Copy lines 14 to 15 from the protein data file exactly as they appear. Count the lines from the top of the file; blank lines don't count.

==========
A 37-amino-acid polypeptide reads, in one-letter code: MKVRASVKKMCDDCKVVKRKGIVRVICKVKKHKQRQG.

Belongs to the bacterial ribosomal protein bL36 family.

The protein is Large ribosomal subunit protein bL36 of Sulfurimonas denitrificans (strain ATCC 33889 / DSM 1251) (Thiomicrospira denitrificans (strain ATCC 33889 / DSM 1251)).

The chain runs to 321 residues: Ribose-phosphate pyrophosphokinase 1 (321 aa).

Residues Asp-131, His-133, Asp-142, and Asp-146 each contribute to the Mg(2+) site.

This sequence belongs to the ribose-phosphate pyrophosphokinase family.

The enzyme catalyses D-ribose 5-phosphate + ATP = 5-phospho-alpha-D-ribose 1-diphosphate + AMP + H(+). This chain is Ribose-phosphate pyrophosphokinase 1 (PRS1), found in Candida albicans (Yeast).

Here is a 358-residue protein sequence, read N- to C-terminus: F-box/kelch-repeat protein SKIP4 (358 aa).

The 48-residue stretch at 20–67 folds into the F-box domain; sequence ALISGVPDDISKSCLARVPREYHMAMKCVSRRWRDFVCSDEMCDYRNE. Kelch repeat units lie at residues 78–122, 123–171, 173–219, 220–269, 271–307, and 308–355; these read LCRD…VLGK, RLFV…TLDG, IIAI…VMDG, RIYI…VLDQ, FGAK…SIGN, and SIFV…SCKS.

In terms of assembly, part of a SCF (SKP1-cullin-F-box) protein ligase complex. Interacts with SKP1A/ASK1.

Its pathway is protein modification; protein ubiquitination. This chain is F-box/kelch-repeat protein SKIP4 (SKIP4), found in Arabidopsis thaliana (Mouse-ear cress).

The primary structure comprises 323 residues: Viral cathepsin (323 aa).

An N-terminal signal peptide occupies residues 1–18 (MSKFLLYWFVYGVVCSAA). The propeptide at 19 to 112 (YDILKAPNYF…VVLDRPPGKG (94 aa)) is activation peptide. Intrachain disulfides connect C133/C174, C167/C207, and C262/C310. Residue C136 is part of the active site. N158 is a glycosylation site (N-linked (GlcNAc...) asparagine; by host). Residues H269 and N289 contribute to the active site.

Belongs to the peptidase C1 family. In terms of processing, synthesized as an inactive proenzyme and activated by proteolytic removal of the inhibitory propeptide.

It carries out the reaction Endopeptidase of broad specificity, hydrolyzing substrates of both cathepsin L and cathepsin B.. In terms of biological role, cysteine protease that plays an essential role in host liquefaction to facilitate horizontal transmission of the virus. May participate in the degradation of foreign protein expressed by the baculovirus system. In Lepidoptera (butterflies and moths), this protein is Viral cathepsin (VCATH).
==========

Belongs to the peptidase C1 family. In terms of processing, synthesized as an inactive proenzyme and activated by proteolytic removal of the inhibitory propeptide.

It carries out the reaction Endopeptidase of broad specificity, hydrolyzing substrates of both cathepsin L and cathepsin B.. In terms of biological role, cysteine protease that plays an essential role in host liquefaction to facilitate horizontal transmission of the virus. May participate in the degradation of foreign protein expressed by the baculovirus system. In Lepidoptera (butterflies and moths), this protein is Viral cathepsin (VCATH).